7. Arnold ZM (1972) Observations on the biology of the protozoan Gromia oviformis Dujardin. Univ Calif Publ Zool 100:1–168Google Scholar
  8. Bowser SS, Marko M, Bernhard JM (1996) Occurrence of Gromia oviformis in McMurdo Sound. Antarct J US 31:122–124Google Scholar
  9. Burki F, Berney C, Pawlowski J (2002) Phylogenetic position of Gromia oviformis Dujardin inferred from nuclear-encoded small Subunit Ribosomal DNA. Protist 153:251–260CrossRefPubMedGoogle Scholar
  10. Diaz RJ (2004) Biological and physical processes structuring the deep-sea surface sediments in the Scotia and Weddell Seas, Antarctica. Deep Sea Res Part II 51:1515–1532CrossRefGoogle Scholar
  11. Dower KM, Lucas MI, Phillips R, Dieckmann G, Robinson DH (1995) Phytoplankton biomass, P-I relationships and primary production on the Weddell Sea, Antarctica, during the Austral autumn. Polar Biol 16:41–52Google Scholar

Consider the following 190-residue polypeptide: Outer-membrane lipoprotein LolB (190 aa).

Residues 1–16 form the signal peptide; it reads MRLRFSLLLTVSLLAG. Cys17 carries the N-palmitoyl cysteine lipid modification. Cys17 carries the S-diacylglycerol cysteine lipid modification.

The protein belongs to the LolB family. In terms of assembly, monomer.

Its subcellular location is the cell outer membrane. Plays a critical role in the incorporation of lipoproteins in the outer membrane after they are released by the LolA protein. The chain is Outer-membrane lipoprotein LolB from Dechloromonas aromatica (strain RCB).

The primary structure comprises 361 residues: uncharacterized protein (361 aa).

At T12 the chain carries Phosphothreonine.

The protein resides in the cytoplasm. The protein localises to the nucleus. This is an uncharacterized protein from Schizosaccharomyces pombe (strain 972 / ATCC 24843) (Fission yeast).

12. Dujardin F (1835) Observations nouvelles sur les Céphalopodes microscopiques. Ann Sci Nat, Paris Zool 3:108–109Google Scholar
  13. Fahrbach E (2006) The Expedition ANTARKTIS-XXII/3 of the Research Vessel “Polarstern” in 2005. Ber Polar- Meeresforsch 533:1–246Google Scholar
  14. Gooday AJ (1986) Meiofaunal foraminiferans from the bathyal Porcupine Seabight (northeast Atlantic): size structure, standing stock, taxonomic composition, species diversity and vertical distribution in the sediment. Deep Sea Res Part II 33:1345–1373CrossRefGoogle Scholar
  15. Gooday AJ (1993) Deep-sea benthic foraminiferal species which exploit phytodetritus: characteristic features and controls on distribution. Mar Micropaleaontol 22:187–205CrossRefGoogle Scholar
  16. Gooday AJ, Bowser SS (2005) The second Gromia species (testate amoeba) from the deep sea: its natural history and association with the Pakistan margin oxygen minimum zone. Protist 156:113–126CrossRefPubMedGoogle Scholar
  17. Gooday AJ, Rathburn AE (1999) Temporal variability in living deep-sea benthic Foraminifera: a review. Earth Sci Rev 46:187–212CrossRefGoogle Scholar